November 07 1902/2002
Brandt - Several citizens of Brandt will apply for a charter for an intended corporation, to be known as the Brandt Clay Product Co.
Susquehanna - Corse and Winans, photographers, have formed a co-partnership. AND The bell at the tower of the Susquehanna Universalist church, which has not been in use for several years, has been purchased by a Kingsley church congregation.
Silver Lake - Miss Lydia Hill pleasantly entertained her Sunday school class of young men, and Mrs. Alice Rodgers' class of young ladies, at her home Friday evening, Oct. 31. Games wee indulged in. Light refreshments were served by Miss Hill, assisted by Mrs. Carrie Meeker and Mrs. Bell Hill. All reported a very enjoyable evening. Those present were Daisy Bramfitt, Lydia Rodgers, Lucia and Ruth Meeker, Luella, Georgia and Emily Hill, and Andrew Martin, George Palmer, Floyd Jenner, Charles Rodgers, Chalmers and Lincoln Bramfitt.
Brooklyn - The Brooklyn High School is one of the best of its kind in Susquehanna Co. Prof. M. W. Stephens, with three able assistants, have charge of about 100 students. Brooklyn supports, besides this school, three churches and for 35 years has not had a license hotel. A good place to send your boys and girls for preparatory education.
Forest City - The Forest City News last week entered on its sixteenth year. AND Although the collieries of the Hillside Coal and Iron company are again in operation, there is much grumbling among the men over the fact that the non-unionists are retained in the places they have filled.
Hallstead - The American Chair factory is filling an order for thirty-six Morris chairs for a western hotel.
Harford - Miss Hattie Chamberlain has accepted a position with Lazarus Brothers, prominent Wilkes-Barre merchants, to attend to their advertising. She is a graduate of the Page-Davis School of Advertising, of Chicago, and goes to that city very well recommended as an "ad" writer.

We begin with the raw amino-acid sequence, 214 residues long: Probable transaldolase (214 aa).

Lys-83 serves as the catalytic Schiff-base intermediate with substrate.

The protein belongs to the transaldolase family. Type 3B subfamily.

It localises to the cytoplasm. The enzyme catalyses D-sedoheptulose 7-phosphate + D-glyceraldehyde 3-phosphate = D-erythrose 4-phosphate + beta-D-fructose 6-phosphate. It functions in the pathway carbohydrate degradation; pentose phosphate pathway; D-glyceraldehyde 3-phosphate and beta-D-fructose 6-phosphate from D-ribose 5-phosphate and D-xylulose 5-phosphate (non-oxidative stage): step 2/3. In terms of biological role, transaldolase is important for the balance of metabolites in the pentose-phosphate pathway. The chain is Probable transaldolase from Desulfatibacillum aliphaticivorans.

Thompson - There is little likelihood that the trestle on the Jefferson division of the Erie, near Thompson, will ever be filled in. A large force of men have been at work on the project all summer without any appreciable success. Over 5,000 carloads of earth and rock have been dumped into the cut and apparently lost. Much of it has sunk out of sight and the rest carried some feet from the trestle by the quicksand on which it was dumped.
Montrose - A person standing in front of the Republican [newspaper] office may count nearly 70 separate wires, either telephone, telegraph or electric. This, however, is only a part of those already in use, and many more are being strung. An extra crossbar is being placed on the poles leading to South Montrose, Dimock and Springville and poles for the Brooklyn branch are being set. Besides this the telephone line along the tracks of the Montrose branch of the Lehigh Valley has just been completed. Montrose has a network of wires which is seldom seen in a place with three times the number of inhabitants, and the service received from both local and long distance companies is unsurpassed.